Team, Visitors, External Collaborators
Overall Objectives
Research Program
Highlights of the Year
New Software and Platforms
New Results
Bilateral Contracts and Grants with Industry
Partnerships and Cooperations
XML PDF e-pub
PDF e-Pub

Section: New Results

Solving Systems in Finite Fields, Applications in Cryptology and Algebraic Number Theory.

Algebraic Cryptanalysis of a Quantum Money Scheme – The Noisy Case.

At STOC 2012, Aaronson and Christiano proposed a noisy and a noiseless version of the first public-key quantum money scheme endowed with a security proof. [5] addresses the so-called noisy hidden subspaces problem, on which the noisy version of their scheme is based. The first contribution of this work is a non-quantum cryptanalysis of the above-mentioned noisy quantum money scheme extended to prime fields 𝔽, with |𝔽|β‰ 2, that runs in randomised polynomial time. This finding is supported with experimental results showing that, in practice, the algorithm presented is efficient and succeeds with overwhelming probability. The second contribution is a non-quantum randomised polynomial-time cryptanalysis of the noisy quantum money scheme over 𝔽2 succeeding with a certain probability for values of the noise lying within a certain range. This result disproves a conjecture made by Aaronson and Christiano about the non-existence of an algorithm that solves the noisy hidden subspaces problem over 𝔽2 and succeeds with such probability.

On the Complexity of MQ in the Quantum Setting.

In August 2015 the cryptographic world was shaken by a sudden and surprising announcement by the US National Security Agency NSA concerning plans to transition to post-quantum algorithms. Since this announcement post-quantum cryptography has become a topic of primary interest for several standardization bodies. The transition from the currently deployed public-key algorithms to post-quantum algorithms has been found to be challenging in many aspects. In particular the problem of evaluating the quantum-bit security of such post-quantum cryptosystems remains vastly open. Of course this question is of primarily concern in the process of standardizing the post-quantum cryptosystems. InΒ [21] we consider the quantum security of the problem of solving a system of m Boolean multivariate quadratic equations in n variables (MQb); a central problem in post-quantum cryptography. When n=m, under a natural algebraic assumption, we present a Las-Vegas quantum algorithm solving MQb that requires the evaluation of, on average, O(20.462n) quantum gates. To our knowledge this is the fastest algorithm for solving MQb.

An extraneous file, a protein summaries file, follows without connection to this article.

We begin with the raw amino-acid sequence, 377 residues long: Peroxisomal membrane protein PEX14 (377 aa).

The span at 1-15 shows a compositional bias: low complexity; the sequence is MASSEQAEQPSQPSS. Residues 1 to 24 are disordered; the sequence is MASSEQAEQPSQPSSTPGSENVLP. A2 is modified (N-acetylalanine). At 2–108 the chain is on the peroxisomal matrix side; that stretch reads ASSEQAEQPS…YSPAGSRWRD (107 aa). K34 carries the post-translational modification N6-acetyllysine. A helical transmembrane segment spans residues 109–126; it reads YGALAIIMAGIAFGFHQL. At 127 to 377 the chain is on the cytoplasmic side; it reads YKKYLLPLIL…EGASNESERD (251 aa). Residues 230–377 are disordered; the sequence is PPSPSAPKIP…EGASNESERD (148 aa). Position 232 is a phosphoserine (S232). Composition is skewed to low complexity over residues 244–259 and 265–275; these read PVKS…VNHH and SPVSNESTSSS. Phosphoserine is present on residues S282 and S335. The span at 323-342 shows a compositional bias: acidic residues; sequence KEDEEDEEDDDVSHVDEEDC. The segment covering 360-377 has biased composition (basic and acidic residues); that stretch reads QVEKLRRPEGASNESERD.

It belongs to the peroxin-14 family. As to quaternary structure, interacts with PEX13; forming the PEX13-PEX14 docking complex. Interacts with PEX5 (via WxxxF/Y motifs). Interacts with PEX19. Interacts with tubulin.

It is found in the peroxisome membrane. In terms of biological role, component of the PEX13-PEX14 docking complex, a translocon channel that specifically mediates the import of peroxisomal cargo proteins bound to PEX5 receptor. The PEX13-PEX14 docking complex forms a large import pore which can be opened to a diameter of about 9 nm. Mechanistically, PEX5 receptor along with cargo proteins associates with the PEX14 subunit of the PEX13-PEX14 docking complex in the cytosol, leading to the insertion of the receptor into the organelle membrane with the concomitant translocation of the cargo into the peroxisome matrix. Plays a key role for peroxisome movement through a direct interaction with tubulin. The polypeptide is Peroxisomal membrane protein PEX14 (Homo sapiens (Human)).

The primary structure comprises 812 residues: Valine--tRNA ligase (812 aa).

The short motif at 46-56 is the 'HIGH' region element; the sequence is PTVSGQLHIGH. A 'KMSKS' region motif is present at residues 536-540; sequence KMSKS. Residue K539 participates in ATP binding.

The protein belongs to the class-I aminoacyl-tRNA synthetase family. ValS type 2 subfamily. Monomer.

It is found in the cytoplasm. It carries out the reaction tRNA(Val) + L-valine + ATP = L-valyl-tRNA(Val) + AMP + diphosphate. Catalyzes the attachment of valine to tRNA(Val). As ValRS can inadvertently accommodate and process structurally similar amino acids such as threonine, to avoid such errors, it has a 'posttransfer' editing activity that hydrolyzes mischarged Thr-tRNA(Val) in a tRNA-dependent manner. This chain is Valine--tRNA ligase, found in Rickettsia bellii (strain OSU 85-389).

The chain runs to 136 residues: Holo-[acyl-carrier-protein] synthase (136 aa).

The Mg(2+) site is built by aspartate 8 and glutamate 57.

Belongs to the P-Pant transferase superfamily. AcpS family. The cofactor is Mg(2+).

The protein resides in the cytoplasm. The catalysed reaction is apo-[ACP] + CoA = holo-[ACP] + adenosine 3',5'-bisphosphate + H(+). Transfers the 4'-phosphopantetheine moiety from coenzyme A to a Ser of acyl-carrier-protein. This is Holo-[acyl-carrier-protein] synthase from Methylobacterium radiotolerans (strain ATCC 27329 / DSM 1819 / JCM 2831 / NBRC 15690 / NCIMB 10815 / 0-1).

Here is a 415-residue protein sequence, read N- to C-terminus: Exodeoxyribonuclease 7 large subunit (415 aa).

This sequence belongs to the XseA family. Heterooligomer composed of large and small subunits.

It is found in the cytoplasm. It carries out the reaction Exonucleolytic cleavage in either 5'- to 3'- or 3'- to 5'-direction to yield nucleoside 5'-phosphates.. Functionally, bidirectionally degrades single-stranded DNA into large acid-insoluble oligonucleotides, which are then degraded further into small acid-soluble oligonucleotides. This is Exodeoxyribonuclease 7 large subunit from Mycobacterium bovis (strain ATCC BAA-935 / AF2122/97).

MQsoft .

In 2017, NIST shook the cryptographic world by starting a process for standardizing post-quantum cryptography. Sixty-four submissions have been considered for the first round of the on-going NIST Post-Quantum Cryptography (PQC) process. Multivariate cryptography is a classical post-quantum candidate that turns to be the most represented in the signature category. At this stage of the process, it is of primary importance to investigate efficient implementations of the candidates. [17] presents MQsoft , an efficient library which permits to implement HFE -based multivariate schemes submitted to the NIST PQC process such as GeMSS, Gui and DualModeMS. The library is implemented in C targeting Intel 64-bit processors and using avx2 set instructions. We present performance results for our library and its application to GeMSS, Gui and DualModeMS. In particular, we optimize several crucial parts for these schemes. These include root finding for HFE polynomials and evaluation of multivariate quadratic systems in 𝔽2. We propose a new method which accelerates root finding for specific HFE polynomials by a factor of two. For GeMSS and Gui , we obtain a speed-up of a factor between 2 and 19 for the keypair generation, between 1.2 and 2.5 for the signature generation, and between 1.6 and 2 for the verifying process. We have also improved the arithmetic in F2n by a factor of 4 compared to the NTL library. Moreover, a large part of our implementation is protected against timing attacks.